Duty Station: Damak, Nepal
I am addressing the challenge of how we can strengthen the medical nighttime emergency services for refugees from Bhutan in Nepal.
The Association of Medical Doctors in Asia (AMDA) with the support of UNHCR is providing nighttime emergency medical services through the emergency unit of the primary health care centre in each camp to address the emergency medical needs of refugees at night. Nighttime medical emergency services are run by medical assistants who need technical support from the camp medical officer to provide disease-based treatment to the refugees in the camps. However, the camp medical officer is only available during the day. Even though we’ve run several awareness programs in the camps to encourage refugees to visit the health centre during the day for non-emergency services, there are still many refugees (on an average 5,556 per month) who visit the health centre at night. This is because many of them work outside of the camp during the day, and can only visit the health centre after work. Because there aren’t skilled medical experts working during the night, about 30% of the cases that can be treated at camp level are referred to a hospital. This ultimately increases the medical referral health costs. We need to find a creative response to strengthen the nighttime medical emergency services by maximizing the available resources.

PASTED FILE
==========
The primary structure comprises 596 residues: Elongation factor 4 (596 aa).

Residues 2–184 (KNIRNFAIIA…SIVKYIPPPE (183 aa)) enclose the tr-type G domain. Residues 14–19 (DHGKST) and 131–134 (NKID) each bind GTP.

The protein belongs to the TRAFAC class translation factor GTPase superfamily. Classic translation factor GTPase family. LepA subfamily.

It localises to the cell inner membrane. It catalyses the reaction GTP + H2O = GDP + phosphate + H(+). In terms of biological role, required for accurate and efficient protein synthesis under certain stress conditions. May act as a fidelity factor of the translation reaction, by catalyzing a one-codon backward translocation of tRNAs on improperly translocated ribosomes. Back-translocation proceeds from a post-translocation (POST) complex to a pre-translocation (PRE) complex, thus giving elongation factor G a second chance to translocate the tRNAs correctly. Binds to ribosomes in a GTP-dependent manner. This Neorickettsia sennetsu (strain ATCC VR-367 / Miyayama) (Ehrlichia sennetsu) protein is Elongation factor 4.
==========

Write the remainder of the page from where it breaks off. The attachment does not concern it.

I want to find a solution to this challenge because healthcare is a prioritized need for refugees, as it is for everyone.
If we could enhance the capacity of nighttime medical emergency staff so that they could manage non-emergency cases in the camp health centre we’d be able to provide refugees with a higher quality of healthcare within their own camp environment. This in turn will save them the time and effort required to visit a referral hospital for repeated problems, and reduce overall healthcare costs.Next profile